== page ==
Throttle User Login Attempts in PHP

The Problem: Brute Force Attack

If you have ever ran a successful user based website where users have Accounts with a username and password, you may have been the target of a Brute Force Attack. Where some one, usually with the aide of a bot tries to crack user passwords and gain access to there account.

Preventing large numbers of rapid-fire successive login attempts (ie. the brute force attack) really isnt that difficult. But preventing it right isnt as easy as it seems.

The Solution: 3 Choices effective against brute-force attacks

  • Present a CAPTCHA after X amount of failed login attempts (annoying as hell and sometimes ineffective as Captcha cracking technology has advanced so much in the past few years)
  • Locking accounts and requiring email verification after X amount of failed login attempts (this is a DoS attack waiting to happen)
  • Login Throttling: Setting a time delay between attempts after X failed login attempts (DoS attacks are still possible, but at least they are far less likely and a lot more complicated to pull off).

Login Throttling Method

I believe Login Throttling is the best solution, below is a simple example in PHP of how you might implement it into a user login system by storing the Failed login attempts to a MySQL Database.

The idea is simple, you cannot simply prevent rapid-fire login attempts by throttling down based on a single IP or username as the attacker can use multiple IPs and multiple user accounts as a way of bypassing your throttling efforts.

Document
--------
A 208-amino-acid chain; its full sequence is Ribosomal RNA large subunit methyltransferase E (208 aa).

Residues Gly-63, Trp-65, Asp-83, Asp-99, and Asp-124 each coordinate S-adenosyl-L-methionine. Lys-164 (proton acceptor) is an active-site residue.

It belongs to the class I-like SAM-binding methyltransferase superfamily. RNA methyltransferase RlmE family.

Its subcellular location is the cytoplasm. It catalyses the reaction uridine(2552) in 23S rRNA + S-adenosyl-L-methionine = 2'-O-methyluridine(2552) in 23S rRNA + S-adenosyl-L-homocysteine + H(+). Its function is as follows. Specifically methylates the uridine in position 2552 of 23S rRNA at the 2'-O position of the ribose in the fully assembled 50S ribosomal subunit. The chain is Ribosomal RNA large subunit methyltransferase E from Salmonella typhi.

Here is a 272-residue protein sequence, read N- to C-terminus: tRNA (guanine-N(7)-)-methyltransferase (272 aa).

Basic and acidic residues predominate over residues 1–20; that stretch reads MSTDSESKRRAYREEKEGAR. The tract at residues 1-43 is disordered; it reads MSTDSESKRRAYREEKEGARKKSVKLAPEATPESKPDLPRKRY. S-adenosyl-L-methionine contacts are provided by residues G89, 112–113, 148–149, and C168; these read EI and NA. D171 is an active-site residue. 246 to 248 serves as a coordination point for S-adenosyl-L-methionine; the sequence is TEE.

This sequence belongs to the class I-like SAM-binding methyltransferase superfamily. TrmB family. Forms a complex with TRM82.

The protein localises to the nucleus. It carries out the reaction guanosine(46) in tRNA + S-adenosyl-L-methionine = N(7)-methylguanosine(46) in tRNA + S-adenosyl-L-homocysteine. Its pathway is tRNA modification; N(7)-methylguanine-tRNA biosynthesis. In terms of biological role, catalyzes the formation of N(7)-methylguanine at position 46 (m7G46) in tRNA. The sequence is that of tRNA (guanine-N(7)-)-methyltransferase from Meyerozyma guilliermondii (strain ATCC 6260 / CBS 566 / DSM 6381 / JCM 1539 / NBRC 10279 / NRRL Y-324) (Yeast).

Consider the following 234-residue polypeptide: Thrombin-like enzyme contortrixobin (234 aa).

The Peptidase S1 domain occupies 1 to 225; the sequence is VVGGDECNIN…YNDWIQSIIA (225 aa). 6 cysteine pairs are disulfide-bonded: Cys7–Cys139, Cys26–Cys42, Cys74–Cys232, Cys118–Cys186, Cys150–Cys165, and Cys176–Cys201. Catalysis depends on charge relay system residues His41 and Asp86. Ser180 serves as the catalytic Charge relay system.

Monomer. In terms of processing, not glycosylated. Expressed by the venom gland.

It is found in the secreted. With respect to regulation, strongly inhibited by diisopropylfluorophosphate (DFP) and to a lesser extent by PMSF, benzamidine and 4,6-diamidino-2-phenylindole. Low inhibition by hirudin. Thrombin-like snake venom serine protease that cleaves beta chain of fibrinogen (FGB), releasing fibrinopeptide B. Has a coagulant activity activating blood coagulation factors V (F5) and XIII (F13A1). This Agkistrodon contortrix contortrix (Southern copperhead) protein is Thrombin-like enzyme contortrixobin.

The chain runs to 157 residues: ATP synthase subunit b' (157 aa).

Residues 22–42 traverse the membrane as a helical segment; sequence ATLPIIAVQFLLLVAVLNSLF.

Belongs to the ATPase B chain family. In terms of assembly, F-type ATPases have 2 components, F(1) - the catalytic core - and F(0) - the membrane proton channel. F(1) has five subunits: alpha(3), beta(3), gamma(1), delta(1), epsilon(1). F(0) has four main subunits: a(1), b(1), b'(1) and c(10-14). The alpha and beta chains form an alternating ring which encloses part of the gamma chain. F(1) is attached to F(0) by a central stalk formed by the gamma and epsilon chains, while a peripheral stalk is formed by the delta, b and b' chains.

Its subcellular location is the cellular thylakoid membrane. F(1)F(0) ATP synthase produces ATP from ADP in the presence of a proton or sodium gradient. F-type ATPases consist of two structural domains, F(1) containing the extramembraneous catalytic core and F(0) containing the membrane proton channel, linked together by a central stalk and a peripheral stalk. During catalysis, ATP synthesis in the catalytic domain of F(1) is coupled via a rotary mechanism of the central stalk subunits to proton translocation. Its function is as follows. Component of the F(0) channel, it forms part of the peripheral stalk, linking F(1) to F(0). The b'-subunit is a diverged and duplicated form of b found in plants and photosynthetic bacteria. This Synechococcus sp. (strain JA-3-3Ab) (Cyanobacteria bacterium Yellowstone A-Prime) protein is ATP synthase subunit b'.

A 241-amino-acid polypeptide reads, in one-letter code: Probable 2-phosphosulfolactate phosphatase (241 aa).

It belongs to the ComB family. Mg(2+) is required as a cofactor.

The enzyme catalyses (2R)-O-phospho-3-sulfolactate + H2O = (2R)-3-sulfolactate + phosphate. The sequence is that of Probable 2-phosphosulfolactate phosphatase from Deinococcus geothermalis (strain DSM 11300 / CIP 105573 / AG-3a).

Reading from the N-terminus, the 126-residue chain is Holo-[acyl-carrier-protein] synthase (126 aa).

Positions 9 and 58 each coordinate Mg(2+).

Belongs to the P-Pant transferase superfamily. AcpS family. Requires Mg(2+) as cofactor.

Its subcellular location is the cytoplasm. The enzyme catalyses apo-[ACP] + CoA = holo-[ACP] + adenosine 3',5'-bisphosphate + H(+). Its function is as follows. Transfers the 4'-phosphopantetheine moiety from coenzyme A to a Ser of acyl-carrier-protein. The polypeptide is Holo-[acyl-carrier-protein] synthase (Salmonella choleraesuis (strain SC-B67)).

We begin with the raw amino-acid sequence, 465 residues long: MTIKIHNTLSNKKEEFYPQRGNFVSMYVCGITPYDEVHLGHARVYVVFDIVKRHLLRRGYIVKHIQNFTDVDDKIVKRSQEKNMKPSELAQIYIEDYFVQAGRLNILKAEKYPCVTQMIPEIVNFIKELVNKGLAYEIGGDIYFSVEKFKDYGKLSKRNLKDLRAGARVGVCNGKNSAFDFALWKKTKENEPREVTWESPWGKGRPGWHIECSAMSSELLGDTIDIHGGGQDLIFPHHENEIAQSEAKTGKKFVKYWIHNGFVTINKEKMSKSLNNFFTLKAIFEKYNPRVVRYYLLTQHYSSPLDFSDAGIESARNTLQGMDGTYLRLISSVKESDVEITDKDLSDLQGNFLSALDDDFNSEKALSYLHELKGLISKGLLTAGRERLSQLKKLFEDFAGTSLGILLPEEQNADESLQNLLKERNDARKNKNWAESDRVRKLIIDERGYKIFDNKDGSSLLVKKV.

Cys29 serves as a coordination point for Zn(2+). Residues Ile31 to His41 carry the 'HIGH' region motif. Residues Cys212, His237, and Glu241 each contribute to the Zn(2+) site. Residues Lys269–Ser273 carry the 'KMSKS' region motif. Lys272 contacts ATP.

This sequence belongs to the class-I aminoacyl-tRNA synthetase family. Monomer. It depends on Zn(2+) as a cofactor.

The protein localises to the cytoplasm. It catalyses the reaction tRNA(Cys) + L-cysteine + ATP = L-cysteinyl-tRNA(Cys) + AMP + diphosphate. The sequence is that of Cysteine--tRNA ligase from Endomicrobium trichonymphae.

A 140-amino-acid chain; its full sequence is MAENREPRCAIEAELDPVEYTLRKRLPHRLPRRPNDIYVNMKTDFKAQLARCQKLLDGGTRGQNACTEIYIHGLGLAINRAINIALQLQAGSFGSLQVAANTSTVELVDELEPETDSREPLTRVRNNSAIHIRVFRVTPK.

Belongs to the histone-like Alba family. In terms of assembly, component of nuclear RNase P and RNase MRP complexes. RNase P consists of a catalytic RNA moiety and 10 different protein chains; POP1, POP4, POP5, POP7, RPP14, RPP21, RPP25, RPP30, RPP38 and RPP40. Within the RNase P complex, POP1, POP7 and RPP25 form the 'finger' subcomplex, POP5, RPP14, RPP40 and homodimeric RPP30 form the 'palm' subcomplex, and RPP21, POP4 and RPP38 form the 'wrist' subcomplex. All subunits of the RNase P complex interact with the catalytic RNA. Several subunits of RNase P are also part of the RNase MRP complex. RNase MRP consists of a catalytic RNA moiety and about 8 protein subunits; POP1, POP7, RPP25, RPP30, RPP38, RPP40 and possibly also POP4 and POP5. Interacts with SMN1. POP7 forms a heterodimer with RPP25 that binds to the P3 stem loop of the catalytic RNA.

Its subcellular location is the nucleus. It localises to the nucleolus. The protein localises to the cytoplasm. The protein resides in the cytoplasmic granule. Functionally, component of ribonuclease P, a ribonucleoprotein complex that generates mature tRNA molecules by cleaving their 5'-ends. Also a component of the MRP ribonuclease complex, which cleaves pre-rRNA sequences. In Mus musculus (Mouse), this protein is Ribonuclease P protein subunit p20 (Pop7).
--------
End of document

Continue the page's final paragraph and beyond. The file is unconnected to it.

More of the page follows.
Instead, you should be tracking all failed login attempts across the site and associating them to a timeframe instead of an IP or account.

Decide on certain delay thresholds based on the overall number of failed logins in a given amount of time (15 minutes in this example). You should base this on statistical data pulled from your failed_logins table as it will change over time based on the number of users and how many of them have trouble remembering their password.

So we create a MySQL table named failed_logins to store the failed login attempts

A quick note on the ip_address field: You can store the data and retrieve the data, respectively, with INET_ATON() and INET_NTOA() which essentially equate to converting an ip address to and from an unsigned integer. Example below

Query the table on every failed login attempt to find the number of failed logins for a given period of time, say 15 minutes:

If the number of attempts over the given period of time is over your limit, either enforce throttling or force all users to use a captcha until the number of failed attempts over the given time period is less than the threshold.

Using Captcha at a certain threshold would ensure that an attack from multiple fronts would be stopped and normal site users would not experience a significant delay for legitimate failed login attempts.

This is more of a technique than a drop in code. You can take this code and expand/modify it to meet the needs of your system.

* Portions of the code in this article are credited to Corey Ballou aka cballou on StackOverflow